Desiderative roots

Also known as: sannanta (“ending in the san affix”)

Desiderative roots have a complex name but express a simple idea. Simply, they express the idea of wanting to do something.

  • जिगमिषामि
    I want to go.

A few roots create this derived root without any sense of “wanting”. These derived roots usually have special idiomatic meanings:

  • तिज् → तितिक्षति
    tij → titikṣati
    be sharp → endures

  • गुप् → जुगुप्सति
    gup → jugupsati
    protect → detests, despises

  • मन् → मीमांसति
    man → mīmāṃsati
    think → investigates

Making the root

We double the root and add -s to the root. Some roots will use the connecting iṭ vowel as well.

When we studied the distant past tense, we learned some of the basic rules of doubling. The desideradive root follows similar rules but with a few small changes.

First, the a in the doubled root sound changes to i:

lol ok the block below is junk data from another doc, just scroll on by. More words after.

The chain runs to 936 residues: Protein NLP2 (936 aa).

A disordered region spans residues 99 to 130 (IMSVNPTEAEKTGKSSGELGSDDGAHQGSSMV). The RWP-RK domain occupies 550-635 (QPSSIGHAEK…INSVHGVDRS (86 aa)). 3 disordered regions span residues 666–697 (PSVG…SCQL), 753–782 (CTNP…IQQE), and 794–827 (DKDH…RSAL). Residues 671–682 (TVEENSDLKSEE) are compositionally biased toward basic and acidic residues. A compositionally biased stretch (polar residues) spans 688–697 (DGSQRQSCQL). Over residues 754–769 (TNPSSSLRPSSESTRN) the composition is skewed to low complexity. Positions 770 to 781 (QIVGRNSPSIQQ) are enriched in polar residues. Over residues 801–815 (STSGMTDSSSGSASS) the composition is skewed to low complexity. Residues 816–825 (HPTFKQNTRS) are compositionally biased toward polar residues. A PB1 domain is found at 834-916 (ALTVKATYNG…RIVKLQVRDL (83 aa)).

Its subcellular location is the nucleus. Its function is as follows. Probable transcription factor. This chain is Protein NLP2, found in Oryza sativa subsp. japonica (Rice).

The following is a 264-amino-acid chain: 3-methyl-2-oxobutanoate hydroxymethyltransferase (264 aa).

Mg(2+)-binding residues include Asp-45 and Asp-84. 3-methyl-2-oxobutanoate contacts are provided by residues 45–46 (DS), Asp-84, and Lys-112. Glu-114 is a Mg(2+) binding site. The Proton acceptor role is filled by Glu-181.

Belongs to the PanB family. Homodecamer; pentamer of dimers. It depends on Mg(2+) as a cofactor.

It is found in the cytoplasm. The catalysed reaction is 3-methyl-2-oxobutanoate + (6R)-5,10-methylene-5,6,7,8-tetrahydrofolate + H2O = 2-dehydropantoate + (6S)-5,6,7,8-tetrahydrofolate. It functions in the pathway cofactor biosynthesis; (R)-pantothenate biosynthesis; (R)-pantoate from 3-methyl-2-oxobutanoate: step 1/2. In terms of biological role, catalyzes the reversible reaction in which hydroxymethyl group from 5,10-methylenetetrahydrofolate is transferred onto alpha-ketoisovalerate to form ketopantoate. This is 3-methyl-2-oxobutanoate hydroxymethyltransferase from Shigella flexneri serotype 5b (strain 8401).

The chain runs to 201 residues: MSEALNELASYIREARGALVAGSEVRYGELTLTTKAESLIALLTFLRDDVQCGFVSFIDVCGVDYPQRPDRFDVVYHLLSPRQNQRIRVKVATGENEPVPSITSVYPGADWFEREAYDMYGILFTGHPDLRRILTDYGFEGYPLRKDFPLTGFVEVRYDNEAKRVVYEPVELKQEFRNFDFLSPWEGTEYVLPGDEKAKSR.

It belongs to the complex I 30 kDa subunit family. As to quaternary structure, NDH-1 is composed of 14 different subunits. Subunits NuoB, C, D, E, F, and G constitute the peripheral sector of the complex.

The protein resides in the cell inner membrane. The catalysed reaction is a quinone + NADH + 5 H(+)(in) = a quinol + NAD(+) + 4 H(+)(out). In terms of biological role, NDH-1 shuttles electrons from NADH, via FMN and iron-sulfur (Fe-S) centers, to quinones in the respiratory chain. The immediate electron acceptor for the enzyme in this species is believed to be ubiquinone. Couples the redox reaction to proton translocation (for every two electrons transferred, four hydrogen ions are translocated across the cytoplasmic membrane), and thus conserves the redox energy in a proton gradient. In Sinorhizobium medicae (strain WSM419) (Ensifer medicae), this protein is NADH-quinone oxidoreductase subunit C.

• स्था → तिष्ठास्
    sthā → tiṣṭhās
    stand → want to stand

Roots ending in a short vowel use a long vowel:

  • स्तु → तुष्टूस्
    stu → tuṣṭūs
    praise → want to praise

  • श्रु → शुश्रूष्
    śru → śuśrūṣ
    hear → want to hear; attend or serve (idiomatic meaning)

Roots ending in -ṛ or -ṝ generally change their final vowel to -īr:

  • कृ → चिकीर्ष्
    kṛ → cikīrṣ
    do → want to do

  • तॄ → तितीर्ष्
    tṝ → titīrṣ
    cross → want to cross

but use -ūr if the vowel follows a “lip” consonant (pa):

  • पॄ → पुपूर्ष्
    pṝ → pupūrṣ
    fill → want to fill

  • मृ → मुमूर्ष्
    mṛ → mumūrṣ
    die → “want to die”; be about to die

Here are some common irregular roots:

  • आप् → ईप्स्
    āp → īps
    obtain → want to obtain

  • लभ् → लिप्स्
    labh → lips
    obtain → want to obtain

Using the root

Desiderative roots generally use the same pada as the original root:

  • लभसे → लिप्ससे
    labhase → lipsase
    you obtain → you want to obtain

  • करोमि → चिकीर्षामि
    karomi → cikīrṣāmi
    I do → I want to do

  • कुर्वे → चिकीर्षे
    kurve → cikīrṣe
    I do → I want to do

For the special tense-moods, we use this root as if it were part of the tud class:

  • चिकीर्षन्ति
    they want to do

  • जिगमिषेत्
    (someone) might want to go

For the distant past tense, we use the suffix -ām:

  • जिगमिषां चकार
    jigamiṣāṃ cakāra
    (someone) wanted to go (long ago)